There’s little doubt that the pandemic has altered our lives. But its effect on younger people tells a new story, one that planned giving fundraisers should pay attention to.
The surprise: In a 2021 study done by Caring.com, younger adults are now more likely than middle-aged adults to have a will. This is a first in six years of research. The survey of 2,500 people found that:
- The number of young adults with a will increased 63% year over year.
- 18-34 year olds are more likely to have a will than 35-54 year olds
These groups also have money and passion. Millennials gave more than $20 billion in 2021. They are the largest generation, having overtaken Boomers in 2019. Forty-eight percent of Gen Xers describe themselves as philanthropists.
The unknowns of 2020 were likely key motivators in the urge to take control. So, too, were the increasing convenience of online resources—like Zoom attorney appointments and digital documentation—that have made the estate planning process more accessible and excuses less meaningful.
The Youth Movement
We’ve been making the case for years about the value of younger donors to a planned giving program. The point is this: If you’re focusing your marketing strategy solely on donors age 65 and older, you’re missing out.
The remedy? Bring Gen Xers and Millennials into strategic focus. Start by bringing them in, then bonding. Here are some starting points.
Bring In Millennials
Demographics: Born between 1981 and 1996; age 25-40
Headspace: This group enjoys helping others. Giving USA reported that more than half give to charity. (This increases to more than 3 in 4 if you add in financial support for family and friends.) They prioritize missions that reflect their values. They want to be more directly involved in how and where their donations are spent. They emphasize experiences over physical items.
Marketing notes: Go online. Not only is digital marketing generally a cheaper way to target prospects, but it’s also where this generation expects to interact with your brand. Share videos on social media of impact and compassion. Show them philanthropists that look like them. Encourage this group to interact, share and invite their social media followers to learn about your nonprofit.
Bond With Gen X
Demographics: Born between 1965 and 1980; age 41-56
Headspace: While this group is in the thick of raising families, paying for their children’s college and perhaps even taking care of their parents, Gen Xers also are aware of two big upcoming milestones: retirement and enjoying the next phase of life. They’re busy and juggling a lot of priorities.
Marketing note: Continually drip messaging across print, digital and social channels. Across these channels, describe the best ways to make an impact and the financial and emotional payoffs of each. Touchpoint language might include:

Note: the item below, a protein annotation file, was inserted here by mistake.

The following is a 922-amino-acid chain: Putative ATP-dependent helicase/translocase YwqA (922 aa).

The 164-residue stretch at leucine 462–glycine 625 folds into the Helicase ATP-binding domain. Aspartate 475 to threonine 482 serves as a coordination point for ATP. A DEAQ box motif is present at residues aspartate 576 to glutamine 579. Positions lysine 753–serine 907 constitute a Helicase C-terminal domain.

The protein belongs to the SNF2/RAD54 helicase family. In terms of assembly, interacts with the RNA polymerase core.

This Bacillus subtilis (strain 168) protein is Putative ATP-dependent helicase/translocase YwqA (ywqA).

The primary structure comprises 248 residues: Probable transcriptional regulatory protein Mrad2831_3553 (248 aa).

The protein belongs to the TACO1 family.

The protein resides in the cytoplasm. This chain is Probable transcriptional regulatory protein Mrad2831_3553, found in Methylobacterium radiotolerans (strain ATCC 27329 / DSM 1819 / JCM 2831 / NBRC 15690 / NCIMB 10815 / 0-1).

- “A gift in your will can be made by adding one sentence, which we’re happy to provide.”
- “If your children are grown and financially stable, consider donating life insurance policies to our organization.”
- “Donor advised funds offer flexibility to recommend how much and how often money is granted to qualified charities like ours.”
- “Receive an income tax charitable deduction when you itemize by donating stocks you’ve owned for longer than one year.”
- “Looking for income in retirement? Establish a charitable gift annuity and enjoy dependable income for life.”
Repeat touchpoint messages regularly. You might think you’re being repetitive, but, trust us, you aren’t. “Effective frequency” is the term for the number of times someone hears a message before acting. Three, seven, 14 times? The advice varies. What’s hard and fast, however, is that you’ve got to say the same thing often and in the same way, across all your marketing. Consistency and repetition are key.
This group is also online. Provide digital resources that help them fall in love with your mission on their own. This generation is the very picture of the self-directed donor.
The Stewardship Challenge
Yes, these donors will require more years of commitment from you to steward their gift. That time represents both additional chances to connect and additional wealth accumulation—both charitable opportunities if you see the glass half full.
Remember, these are experiential donors who don’t want things. They want:
- Accountability from you.
- To know that their gift is being/will be used responsibly.
- To support organizations that will be around for the long-term.
- To feel like they are part of changing the world.
That sounds a lot like an up-to-date digital presence (including social media) and a meaningful cadence of reach outs (a birthday card, inclusion on planned giving educational package mailings, surveys, etc.). Tip: This younger group may have additional needs from wealth managers or estate planning professionals; we’ve seen several innovative nonprofits host free donor webinars that have generated a lot of good will. Do a live Zoom event then record it for reuse as you acquire new young donors and as these important groups reach new life milestones. Collateral that helps them get their assets in good order—including keeping track of pesky digital passwords—is also highly valued.
It’s About Them
No matter their age, your marketing challenge is to make the donor the hero and to take the role of conduit between them and their charitable legacy. Earlier this year I shared seven ways to build better donor bonds. The youngest philanthropists are looking for these connections, too.